The Muscovy duck (Cairina moschata) is a large duck native to Mexico, Central, and South America. Small wild and feral breeding populations have established themselves in the United States, particularly in Florida and the lower Rio Grande Valley of Texas as well as in many other parts of North America, including southern Canada. Feral Muscovy ducks are found in New Zealand, Australia, and in parts of Europe.
They are large ducks, with the males about 76 cm (30 in) long, and weighing up to 7 kg (15 lb). Females are considerably smaller, and only grow to 3 kg (6.6 lb), roughly half the males’ size. The bird is predominantly black and white, with the back feathers being iridescent and glossy in males, while the females are more drab. The amount of white on the neck and head is variable, as well as the bill, which can be yellow, pink, black, or any mixture of these. They may have white patches or bars on the wings, which become more noticeable during flight. Both sexes have pink or red wattles around the bill, those of the male being larger and more brightly colored.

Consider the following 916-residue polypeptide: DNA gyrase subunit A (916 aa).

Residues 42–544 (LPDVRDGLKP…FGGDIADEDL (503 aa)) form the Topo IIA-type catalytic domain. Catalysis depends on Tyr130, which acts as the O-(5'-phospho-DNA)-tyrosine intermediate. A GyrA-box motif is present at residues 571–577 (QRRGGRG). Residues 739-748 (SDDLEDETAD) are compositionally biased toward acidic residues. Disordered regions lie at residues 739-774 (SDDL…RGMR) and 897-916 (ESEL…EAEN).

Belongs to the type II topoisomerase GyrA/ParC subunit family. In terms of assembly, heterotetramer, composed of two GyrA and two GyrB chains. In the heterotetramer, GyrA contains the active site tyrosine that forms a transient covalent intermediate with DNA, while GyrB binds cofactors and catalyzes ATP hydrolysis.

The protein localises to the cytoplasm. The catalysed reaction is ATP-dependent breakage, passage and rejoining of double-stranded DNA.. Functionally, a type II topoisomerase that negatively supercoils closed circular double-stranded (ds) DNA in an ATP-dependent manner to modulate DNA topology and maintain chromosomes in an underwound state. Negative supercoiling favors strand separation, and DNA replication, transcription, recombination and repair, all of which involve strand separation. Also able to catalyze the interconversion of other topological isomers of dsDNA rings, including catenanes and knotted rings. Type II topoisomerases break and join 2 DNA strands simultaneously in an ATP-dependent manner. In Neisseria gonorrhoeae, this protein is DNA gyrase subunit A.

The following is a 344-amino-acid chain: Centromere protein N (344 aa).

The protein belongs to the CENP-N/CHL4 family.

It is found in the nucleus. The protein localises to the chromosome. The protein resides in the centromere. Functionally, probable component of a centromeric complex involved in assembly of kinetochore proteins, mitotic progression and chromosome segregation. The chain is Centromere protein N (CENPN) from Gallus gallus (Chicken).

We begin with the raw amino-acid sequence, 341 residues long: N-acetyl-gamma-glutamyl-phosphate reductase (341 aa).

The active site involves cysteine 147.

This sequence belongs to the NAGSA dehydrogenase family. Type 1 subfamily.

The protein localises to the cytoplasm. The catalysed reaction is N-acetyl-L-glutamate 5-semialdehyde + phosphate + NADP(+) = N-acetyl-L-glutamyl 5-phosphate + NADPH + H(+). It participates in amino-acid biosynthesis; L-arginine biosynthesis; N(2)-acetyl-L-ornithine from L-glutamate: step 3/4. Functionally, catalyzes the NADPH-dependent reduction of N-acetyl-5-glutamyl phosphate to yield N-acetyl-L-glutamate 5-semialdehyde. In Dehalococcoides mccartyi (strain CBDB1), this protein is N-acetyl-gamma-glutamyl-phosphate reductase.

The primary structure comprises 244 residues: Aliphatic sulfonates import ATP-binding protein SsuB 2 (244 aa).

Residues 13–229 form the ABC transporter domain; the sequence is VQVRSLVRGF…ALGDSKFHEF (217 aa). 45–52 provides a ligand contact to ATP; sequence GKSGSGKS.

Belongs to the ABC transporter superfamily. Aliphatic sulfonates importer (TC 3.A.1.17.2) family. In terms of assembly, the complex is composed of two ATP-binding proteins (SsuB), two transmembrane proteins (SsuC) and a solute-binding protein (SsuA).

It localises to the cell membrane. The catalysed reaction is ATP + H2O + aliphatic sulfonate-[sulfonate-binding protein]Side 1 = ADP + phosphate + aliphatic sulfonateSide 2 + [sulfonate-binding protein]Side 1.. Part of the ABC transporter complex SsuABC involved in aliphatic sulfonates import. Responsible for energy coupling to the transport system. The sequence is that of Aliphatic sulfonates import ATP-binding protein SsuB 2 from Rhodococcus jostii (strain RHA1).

Although the Muscovy duck is a tropical bird, it adapts well to cooler climates, thriving in weather as cold as −12 °C (10 °F) and able to survive even colder conditions. In general, Barbary duck is the term used for C. moschata in a culinary context.
The domestic breed, Cairina moschata domestica, is commonly known in Spanish as the pato criollo (“creole duck”). They have been bred since pre-Columbian times by Native Americans and are heavier and less able to fly long distances than the wild subspecies. Their plumage color is also more variable. Other names for the domestic breed in Spanish are pato casero (“backyard duck”) and pato mudo (“mute duck”).